Today’s story comes from my friend Michele. As I’ve gotten to know her I have been amazed at her courage to continue trusting God in the midst of the grief of a mother’s worst nightmare.
I became a mother on February 24, 2004 as my husband and I welcomed our first son into the world. We named him Nathaniel Caleb and we loved him so very much.
Our son, a gift from God, given to us.
We loved hanging out as a family and spending time with our little guy. We took him camping and swimming, we read him books and taught him about Jesus. We went for walks and played with blocks, we played outside and played in the snow. We hugged, we laughed, we kissed and we loved. Our lives were blessed as we watched him grow.
It was when Nathaniel was about eleven months old when we first saw some signs that things were not right with him.
It started off with him refusing to eat and then throwing up everything he did eat. We thought he had the flu, but when this went on longer than it should have and got worse instead of better we took him to see the doctor. They ran test after test to try to figure out what was wrong with him.
An abdominal ultrasound finally revealed that there was a tumor on Nathanielʼs adrenal gland. We were told we needed to head straight to the hospital so they could run more tests to find out exactly what they were dealing with.
After we got to the hospital, Nathaniel really started to go downhill. His breathing became labored and he was so dehydrated that they couldnʼt get an IV started. They tried for hours. The doctors finally said they would need to sedate him in order to put the IV in.
Nathaniel never came back to us from that procedure.
He passed from this earth to heaven on March 18, 2005 at the age of thirteen months. We have missed him ever since.
What does it mean to be defined by grace rather than being defined by this tragedy?
How do I live a life defined by grace especially in light of losing a son?
How do I even carry on?
The answer for me lies in a complete surrendering to God.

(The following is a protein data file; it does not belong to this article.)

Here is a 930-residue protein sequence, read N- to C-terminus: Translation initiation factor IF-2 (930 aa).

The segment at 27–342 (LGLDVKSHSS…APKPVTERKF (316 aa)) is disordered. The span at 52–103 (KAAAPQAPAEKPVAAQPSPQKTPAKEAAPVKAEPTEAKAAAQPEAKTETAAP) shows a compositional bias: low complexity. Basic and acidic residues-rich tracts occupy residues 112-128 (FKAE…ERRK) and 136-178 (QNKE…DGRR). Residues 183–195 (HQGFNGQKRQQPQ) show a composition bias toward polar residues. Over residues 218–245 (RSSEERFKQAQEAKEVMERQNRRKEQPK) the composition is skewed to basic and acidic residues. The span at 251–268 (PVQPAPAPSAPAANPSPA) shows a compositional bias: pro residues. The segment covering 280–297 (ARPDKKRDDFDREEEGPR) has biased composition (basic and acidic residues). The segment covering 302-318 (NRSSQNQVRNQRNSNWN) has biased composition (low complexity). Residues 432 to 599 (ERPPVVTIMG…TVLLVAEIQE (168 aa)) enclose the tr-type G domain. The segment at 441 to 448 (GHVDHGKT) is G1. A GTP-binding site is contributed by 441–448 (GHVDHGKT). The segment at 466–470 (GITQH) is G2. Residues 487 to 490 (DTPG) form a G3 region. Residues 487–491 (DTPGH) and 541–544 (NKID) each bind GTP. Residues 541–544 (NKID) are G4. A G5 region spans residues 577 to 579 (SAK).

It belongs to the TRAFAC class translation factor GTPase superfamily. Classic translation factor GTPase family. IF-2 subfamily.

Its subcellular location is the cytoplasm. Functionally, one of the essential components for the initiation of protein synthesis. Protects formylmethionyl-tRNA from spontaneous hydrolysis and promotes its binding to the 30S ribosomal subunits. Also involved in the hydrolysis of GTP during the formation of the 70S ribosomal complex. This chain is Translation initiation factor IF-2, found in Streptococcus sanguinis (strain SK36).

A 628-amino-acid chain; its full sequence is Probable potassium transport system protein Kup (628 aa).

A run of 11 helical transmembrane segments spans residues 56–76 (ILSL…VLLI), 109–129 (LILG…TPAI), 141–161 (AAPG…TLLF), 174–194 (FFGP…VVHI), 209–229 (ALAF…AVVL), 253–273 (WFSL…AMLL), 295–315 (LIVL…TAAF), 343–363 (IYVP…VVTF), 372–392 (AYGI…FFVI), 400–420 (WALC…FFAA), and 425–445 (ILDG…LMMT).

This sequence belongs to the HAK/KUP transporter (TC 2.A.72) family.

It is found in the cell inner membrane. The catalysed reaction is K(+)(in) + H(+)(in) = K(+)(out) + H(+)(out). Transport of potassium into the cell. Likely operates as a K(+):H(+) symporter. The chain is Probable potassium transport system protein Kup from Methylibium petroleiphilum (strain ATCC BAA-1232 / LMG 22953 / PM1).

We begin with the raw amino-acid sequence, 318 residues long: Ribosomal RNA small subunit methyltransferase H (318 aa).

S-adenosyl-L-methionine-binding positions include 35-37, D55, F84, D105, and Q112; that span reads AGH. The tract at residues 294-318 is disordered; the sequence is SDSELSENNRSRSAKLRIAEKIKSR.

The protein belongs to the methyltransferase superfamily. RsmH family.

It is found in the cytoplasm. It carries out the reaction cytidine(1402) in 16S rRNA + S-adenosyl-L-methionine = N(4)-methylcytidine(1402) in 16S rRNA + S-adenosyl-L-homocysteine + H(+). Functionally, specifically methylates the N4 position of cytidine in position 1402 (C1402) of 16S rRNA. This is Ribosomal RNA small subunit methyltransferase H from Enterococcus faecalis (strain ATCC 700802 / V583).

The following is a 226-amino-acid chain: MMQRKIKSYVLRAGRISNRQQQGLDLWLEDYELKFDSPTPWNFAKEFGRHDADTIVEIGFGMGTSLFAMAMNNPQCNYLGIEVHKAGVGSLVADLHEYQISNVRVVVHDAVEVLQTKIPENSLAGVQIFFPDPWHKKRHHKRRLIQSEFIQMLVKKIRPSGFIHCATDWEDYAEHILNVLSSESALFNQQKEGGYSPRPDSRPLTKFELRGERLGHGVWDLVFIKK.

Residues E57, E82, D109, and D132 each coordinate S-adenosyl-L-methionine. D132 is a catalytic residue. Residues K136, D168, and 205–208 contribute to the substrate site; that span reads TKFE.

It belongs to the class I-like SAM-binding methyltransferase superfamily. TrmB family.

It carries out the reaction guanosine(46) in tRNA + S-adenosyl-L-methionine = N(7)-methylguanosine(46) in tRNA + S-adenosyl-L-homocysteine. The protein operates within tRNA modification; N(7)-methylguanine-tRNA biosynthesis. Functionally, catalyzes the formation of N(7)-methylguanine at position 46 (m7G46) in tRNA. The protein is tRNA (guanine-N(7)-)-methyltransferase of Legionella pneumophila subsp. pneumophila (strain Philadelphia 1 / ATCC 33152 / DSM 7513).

Itʼs a decision to allow God to move and work in our lives.
Itʼs choosing to trust God even when the circumstances of life are not what we expect or even want.
Itʼs a surrendering to the God who entered this broken world to die for us so that we might be redeemed.
Itʼs giving God full access to our lives and allowing his grace to wash over us.
Itʼs recognizing that his love is enough to get us through anything life throws at us.
As Nathaniel lay dying in the hospital I remember praying that God would heal his body, that he would bring our Nathaniel back to us.
I prayed he could be saved from death; he was too young to go. He had too much life yet to live. I believed with all my heart that God could perform a miracle and restore him back to health and I was asking him to do so.
God could have, but for whatever reason God said “no” to Nathanielʼs physical healing on this earth.
As I watched the doctors and nurses trying to resuscitate Nathaniel, I knew he was not going to make it. Standing in that pediatric ICU room there was a decision that needed to be made. What would I do with this? Would I still trust God even though Nathaniel would not come through? Could I trust God with even this? As I continued to pray, something inside of me caused me to pray differently.
I was no longer praying for healing, but I was praying, “Lord, if he isnʼt going to make it, then you have to get me through because I canʼt do it without you.”
I truly believe this was my moment of complete surrender. A moment of being defined by grace. God was asking me to trust him, to trust that even without my son he would be sufficient for me.
The moment I gave up control God moved in such a huge way. I had never experienced God like that before in my life. I felt an overwhelming sense of his love. My God moved to show me who he is.
In that moment where Nathanielʼs life lay in the balance I knew beyond a shadow of a doubt that God was my everything. I knew he was with me and he was so incredibly close. I felt his very real presence like never before. His grace allowed me to say good-bye to my child. His grace allowed me to release Nathaniel from my arms to the arms of Jesus.
His grace allowed me to whisper to Nathaniel, “go home baby.”
I believe I could never have walked this journey without God. His grace flooded me not only in the hospital room that night, but also in the days, weeks and months to come. I clung to his promises in the Bible and felt a peace like never before. A peace that the Bible describes as one that passes all understanding.
And it is just that; itʼs hard to explain that tender place of being held in the hands of Almighty God.
Donʼt get me wrong, life is hard and I still struggle with certain things about the loss of my son. This road of grief and loss is not an easy one, but I believe God was teaching me about him in that time.
Through the pain he has taught me that he is completely trustworthy and I believe he continues to show me more of himself and his love as I choose to be defined by grace and not my circumstances.
Often when we miscarry a baby or lose a child, there are other children in our family that grieve as well. Help you child learn to cope with loss through my free resource: NAVIGATE: Navigating loss and grief with children as well as my picture book, Quinn Says Goodbye.
Michele lives on an acreage with her husband Mike and three wonderful kids, Faith, Julia and Caleb. She enjoys spending time with her family, scrapbooking, taking photographs, arranging flowers, laughing and having fun! She’s a stay-at-home mom and loves mostly every minute of it!